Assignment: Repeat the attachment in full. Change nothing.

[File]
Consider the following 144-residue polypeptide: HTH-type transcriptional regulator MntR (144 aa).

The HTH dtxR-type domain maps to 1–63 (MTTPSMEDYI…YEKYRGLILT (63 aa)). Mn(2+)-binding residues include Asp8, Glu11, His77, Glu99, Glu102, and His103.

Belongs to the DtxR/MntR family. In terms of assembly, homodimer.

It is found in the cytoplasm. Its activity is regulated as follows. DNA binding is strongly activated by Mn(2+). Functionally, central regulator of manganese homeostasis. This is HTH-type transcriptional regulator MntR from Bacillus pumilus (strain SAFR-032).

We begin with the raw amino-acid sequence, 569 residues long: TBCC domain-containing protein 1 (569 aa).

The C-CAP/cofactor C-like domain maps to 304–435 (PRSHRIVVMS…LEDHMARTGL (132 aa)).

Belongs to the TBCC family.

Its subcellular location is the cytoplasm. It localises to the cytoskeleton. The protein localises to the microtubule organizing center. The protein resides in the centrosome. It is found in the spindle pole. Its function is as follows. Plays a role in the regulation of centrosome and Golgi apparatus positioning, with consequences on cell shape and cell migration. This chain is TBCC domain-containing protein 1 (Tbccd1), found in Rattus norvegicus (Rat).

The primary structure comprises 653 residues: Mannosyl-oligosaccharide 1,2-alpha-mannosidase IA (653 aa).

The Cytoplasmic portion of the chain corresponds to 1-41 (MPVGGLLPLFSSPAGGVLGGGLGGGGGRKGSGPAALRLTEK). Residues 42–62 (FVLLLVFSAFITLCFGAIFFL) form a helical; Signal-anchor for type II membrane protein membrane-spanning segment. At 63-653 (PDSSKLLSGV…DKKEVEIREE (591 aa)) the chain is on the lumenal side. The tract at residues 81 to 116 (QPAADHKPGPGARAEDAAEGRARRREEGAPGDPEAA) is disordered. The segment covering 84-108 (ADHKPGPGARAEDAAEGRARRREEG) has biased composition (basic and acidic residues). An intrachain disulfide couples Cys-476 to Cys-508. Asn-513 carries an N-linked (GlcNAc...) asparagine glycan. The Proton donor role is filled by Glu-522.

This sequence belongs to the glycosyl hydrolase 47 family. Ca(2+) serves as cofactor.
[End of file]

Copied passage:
Consider the following 144-residue polypeptide: HTH-type transcriptional regulator MntR (144 aa).

The HTH dtxR-type domain maps to 1–63 (MTTPSMEDYI…YEKYRGLILT (63 aa)). Mn(2+)-binding residues include Asp8, Glu11, His77, Glu99, Glu102, and His103.

Belongs to the DtxR/MntR family. In terms of assembly, homodimer.

It is found in the cytoplasm. Its activity is regulated as follows. DNA binding is strongly activated by Mn(2+). Functionally, central regulator of manganese homeostasis. This is HTH-type transcriptional regulator MntR from Bacillus pumilus (strain SAFR-032).

We begin with the raw amino-acid sequence, 569 residues long: TBCC domain-containing protein 1 (569 aa).

The C-CAP/cofactor C-like domain maps to 304–435 (PRSHRIVVMS…LEDHMARTGL (132 aa)).

Belongs to the TBCC family.

Its subcellular location is the cytoplasm. It localises to the cytoskeleton. The protein localises to the microtubule organizing center. The protein resides in the centrosome. It is found in the spindle pole. Its function is as follows. Plays a role in the regulation of centrosome and Golgi apparatus positioning, with consequences on cell shape and cell migration. This chain is TBCC domain-containing protein 1 (Tbccd1), found in Rattus norvegicus (Rat).

The primary structure comprises 653 residues: Mannosyl-oligosaccharide 1,2-alpha-mannosidase IA (653 aa).

The Cytoplasmic portion of the chain corresponds to 1-41 (MPVGGLLPLFSSPAGGVLGGGLGGGGGRKGSGPAALRLTEK). Residues 42–62 (FVLLLVFSAFITLCFGAIFFL) form a helical; Signal-anchor for type II membrane protein membrane-spanning segment. At 63-653 (PDSSKLLSGV…DKKEVEIREE (591 aa)) the chain is on the lumenal side. The tract at residues 81 to 116 (QPAADHKPGPGARAEDAAEGRARRREEGAPGDPEAA) is disordered. The segment covering 84-108 (ADHKPGPGARAEDAAEGRARRREEG) has biased composition (basic and acidic residues). An intrachain disulfide couples Cys-476 to Cys-508. Asn-513 carries an N-linked (GlcNAc...) asparagine glycan. The Proton donor role is filled by Glu-522.

This sequence belongs to the glycosyl hydrolase 47 family. Ca(2+) serves as cofactor.